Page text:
In our daily life, we make predictions in various situations, e.g., we predict tomorrow's weather, outcomes of soccer matches, or stock price. In those predictions, our neural system receives some inputs (e.g., sky scene in predicting tomorrow's weather) and represent future states (e.g., tomorrow's weather). This representation of future states is referred to as prospective coding (ref. Komura et al., 2001). Here, I demonstrate that the prospective coding plays an essential role in human motor learning and motor decision making.
First, I explain about our computational model of motor learning. Diverse features of motor learning have been reported in numerous studies, but no single theoretical framework concurrently accounts for these features. We propose models for motor learning to explain these features in a unified way by extending a motor primitive framework (ref. Thoroughman & Shadmehr, 2000, Nature). Our model assumes that the recruitment pattern of motor primitives is determined by the predicted movement error of an upcoming movement (prospective error). I demonstrate that this model has a strong explanatory power to reproduce a wide variety of motor-learning-related phenomena that have been separately explained by different computational models.
Second, I explain about motor decision making in a competitive game. Although risk-seeking behavior in human motor decision making has been reported in several studies (e.g., Wu et al., 2009), those studies focused on an experiment with a single subject. In our daily life (especially in music or sports), our decision making (action selection) can be influenced by opponents in competitive games and partners in collaborative games; however, how decision making is affected by others remains unclear. Our experimental results demonstrate that subjects show risk-averse behavior at the onset of a competitive game, in contrast to risk-seeking behavior when they performed the same movement without any opponent. To understand the risk-averse behavior in a competitive game, we propose a computational model. Our computational model suggests that the risk-averse behavior is a result of optimization when our decision making is influenced by the predicted actions and results of ourselves and opponents (prospective outcome).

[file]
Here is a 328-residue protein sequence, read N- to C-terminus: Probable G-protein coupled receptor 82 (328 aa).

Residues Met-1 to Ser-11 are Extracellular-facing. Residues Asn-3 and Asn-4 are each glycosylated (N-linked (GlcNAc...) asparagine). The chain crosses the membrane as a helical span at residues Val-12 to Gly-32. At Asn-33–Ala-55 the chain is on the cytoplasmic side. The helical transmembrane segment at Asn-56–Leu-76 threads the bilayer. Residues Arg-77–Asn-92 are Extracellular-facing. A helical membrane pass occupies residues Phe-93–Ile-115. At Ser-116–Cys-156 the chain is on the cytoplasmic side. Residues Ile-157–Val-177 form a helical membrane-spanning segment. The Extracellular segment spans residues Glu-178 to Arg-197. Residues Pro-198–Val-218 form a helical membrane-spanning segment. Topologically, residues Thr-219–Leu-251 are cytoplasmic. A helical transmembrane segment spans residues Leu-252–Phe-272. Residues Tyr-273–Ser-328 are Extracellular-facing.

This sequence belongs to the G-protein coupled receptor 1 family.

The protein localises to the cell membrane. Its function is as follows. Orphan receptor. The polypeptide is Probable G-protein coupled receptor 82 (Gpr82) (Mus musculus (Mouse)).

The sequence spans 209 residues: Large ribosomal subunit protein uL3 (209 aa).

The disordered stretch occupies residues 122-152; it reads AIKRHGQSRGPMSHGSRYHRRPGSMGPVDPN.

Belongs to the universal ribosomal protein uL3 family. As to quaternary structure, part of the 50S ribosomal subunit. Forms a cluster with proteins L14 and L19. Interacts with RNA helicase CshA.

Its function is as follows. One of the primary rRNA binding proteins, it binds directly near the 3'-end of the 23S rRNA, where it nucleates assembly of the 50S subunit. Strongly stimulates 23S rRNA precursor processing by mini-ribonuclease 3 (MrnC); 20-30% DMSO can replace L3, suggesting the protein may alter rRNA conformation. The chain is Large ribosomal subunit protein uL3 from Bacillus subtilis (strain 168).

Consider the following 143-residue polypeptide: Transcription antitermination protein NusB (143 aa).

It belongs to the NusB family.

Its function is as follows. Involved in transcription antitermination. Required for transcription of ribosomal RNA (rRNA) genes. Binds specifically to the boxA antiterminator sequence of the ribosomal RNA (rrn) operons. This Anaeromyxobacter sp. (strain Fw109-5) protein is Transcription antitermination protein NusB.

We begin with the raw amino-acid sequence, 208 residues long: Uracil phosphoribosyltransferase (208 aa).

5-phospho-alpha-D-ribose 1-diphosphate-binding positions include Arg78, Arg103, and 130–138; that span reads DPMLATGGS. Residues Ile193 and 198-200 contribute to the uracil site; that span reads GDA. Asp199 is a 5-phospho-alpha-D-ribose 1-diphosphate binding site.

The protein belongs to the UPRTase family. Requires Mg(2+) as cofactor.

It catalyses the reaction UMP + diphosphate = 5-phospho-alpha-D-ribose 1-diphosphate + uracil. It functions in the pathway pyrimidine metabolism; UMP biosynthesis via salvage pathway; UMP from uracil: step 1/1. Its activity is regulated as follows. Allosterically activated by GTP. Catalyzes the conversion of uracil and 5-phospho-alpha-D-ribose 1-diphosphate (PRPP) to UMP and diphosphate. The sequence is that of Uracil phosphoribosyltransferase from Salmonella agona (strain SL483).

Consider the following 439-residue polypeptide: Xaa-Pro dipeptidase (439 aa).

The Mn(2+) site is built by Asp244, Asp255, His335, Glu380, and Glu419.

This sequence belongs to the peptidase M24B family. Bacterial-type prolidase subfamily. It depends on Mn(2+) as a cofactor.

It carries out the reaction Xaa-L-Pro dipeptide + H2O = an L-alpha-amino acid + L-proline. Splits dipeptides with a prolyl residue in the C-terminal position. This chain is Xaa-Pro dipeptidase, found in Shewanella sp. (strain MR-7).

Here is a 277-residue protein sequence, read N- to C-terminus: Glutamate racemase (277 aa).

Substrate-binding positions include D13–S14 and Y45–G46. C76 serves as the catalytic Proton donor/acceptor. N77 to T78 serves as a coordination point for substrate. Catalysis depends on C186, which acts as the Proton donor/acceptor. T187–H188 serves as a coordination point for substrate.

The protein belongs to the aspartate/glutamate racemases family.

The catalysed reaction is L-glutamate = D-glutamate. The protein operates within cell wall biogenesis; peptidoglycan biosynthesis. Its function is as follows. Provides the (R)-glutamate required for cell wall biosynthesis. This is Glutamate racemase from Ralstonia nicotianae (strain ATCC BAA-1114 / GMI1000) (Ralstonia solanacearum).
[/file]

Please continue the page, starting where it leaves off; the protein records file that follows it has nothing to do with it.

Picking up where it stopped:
References:  K. Takiyama, M. Hirashima, D. Nozaki, Prospective errors determine motor learning, Nature Communications, 6, 5925: 1-12 (2015),  K. Ota, K. Takiyama, Competitive game influences risk-sensitivity in motor decision-making, Program No. 316.2. 2017 Washington, DC: Society for Neuroscience, 2017.